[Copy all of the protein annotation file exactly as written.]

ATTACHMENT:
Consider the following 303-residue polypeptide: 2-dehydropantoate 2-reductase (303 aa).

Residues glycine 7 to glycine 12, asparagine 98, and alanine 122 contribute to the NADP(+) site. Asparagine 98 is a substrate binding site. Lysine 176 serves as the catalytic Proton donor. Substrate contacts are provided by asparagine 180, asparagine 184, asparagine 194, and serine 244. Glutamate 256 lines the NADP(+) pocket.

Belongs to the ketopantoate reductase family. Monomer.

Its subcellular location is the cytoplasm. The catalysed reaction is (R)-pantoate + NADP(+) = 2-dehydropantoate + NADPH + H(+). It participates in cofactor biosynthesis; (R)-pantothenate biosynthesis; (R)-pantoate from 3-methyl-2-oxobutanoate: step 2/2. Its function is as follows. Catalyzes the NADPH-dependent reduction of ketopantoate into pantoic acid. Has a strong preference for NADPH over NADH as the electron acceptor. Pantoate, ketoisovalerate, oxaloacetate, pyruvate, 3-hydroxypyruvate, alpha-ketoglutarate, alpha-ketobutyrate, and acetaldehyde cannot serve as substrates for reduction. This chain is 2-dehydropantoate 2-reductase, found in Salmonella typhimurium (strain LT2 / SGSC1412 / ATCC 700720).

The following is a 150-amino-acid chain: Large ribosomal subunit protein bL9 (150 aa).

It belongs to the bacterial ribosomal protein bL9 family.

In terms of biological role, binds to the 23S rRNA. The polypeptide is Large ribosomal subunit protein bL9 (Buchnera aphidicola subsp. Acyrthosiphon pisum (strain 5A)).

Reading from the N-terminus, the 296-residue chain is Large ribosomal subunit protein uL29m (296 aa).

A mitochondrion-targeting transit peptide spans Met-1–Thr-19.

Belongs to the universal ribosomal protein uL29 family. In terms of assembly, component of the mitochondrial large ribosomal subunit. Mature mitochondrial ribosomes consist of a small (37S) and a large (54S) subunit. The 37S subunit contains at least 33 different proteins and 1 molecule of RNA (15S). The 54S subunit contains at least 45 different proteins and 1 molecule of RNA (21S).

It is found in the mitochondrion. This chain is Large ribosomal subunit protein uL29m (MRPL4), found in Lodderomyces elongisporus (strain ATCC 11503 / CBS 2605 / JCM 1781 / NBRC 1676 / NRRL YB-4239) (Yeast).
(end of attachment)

Consider the following 303-residue polypeptide: 2-dehydropantoate 2-reductase (303 aa).

Residues glycine 7 to glycine 12, asparagine 98, and alanine 122 contribute to the NADP(+) site. Asparagine 98 is a substrate binding site. Lysine 176 serves as the catalytic Proton donor. Substrate contacts are provided by asparagine 180, asparagine 184, asparagine 194, and serine 244. Glutamate 256 lines the NADP(+) pocket.

Belongs to the ketopantoate reductase family. Monomer.

Its subcellular location is the cytoplasm. The catalysed reaction is (R)-pantoate + NADP(+) = 2-dehydropantoate + NADPH + H(+). It participates in cofactor biosynthesis; (R)-pantothenate biosynthesis; (R)-pantoate from 3-methyl-2-oxobutanoate: step 2/2. Its function is as follows. Catalyzes the NADPH-dependent reduction of ketopantoate into pantoic acid. Has a strong preference for NADPH over NADH as the electron acceptor. Pantoate, ketoisovalerate, oxaloacetate, pyruvate, 3-hydroxypyruvate, alpha-ketoglutarate, alpha-ketobutyrate, and acetaldehyde cannot serve as substrates for reduction. This chain is 2-dehydropantoate 2-reductase, found in Salmonella typhimurium (strain LT2 / SGSC1412 / ATCC 700720).

The following is a 150-amino-acid chain: Large ribosomal subunit protein bL9 (150 aa).

It belongs to the bacterial ribosomal protein bL9 family.

In terms of biological role, binds to the 23S rRNA. The polypeptide is Large ribosomal subunit protein bL9 (Buchnera aphidicola subsp. Acyrthosiphon pisum (strain 5A)).

Reading from the N-terminus, the 296-residue chain is Large ribosomal subunit protein uL29m (296 aa).

A mitochondrion-targeting transit peptide spans Met-1–Thr-19.

Belongs to the universal ribosomal protein uL29 family. In terms of assembly, component of the mitochondrial large ribosomal subunit. Mature mitochondrial ribosomes consist of a small (37S) and a large (54S) subunit. The 37S subunit contains at least 33 different proteins and 1 molecule of RNA (15S). The 54S subunit contains at least 45 different proteins and 1 molecule of RNA (21S).

It is found in the mitochondrion. This chain is Large ribosomal subunit protein uL29m (MRPL4), found in Lodderomyces elongisporus (strain ATCC 11503 / CBS 2605 / JCM 1781 / NBRC 1676 / NRRL YB-4239) (Yeast).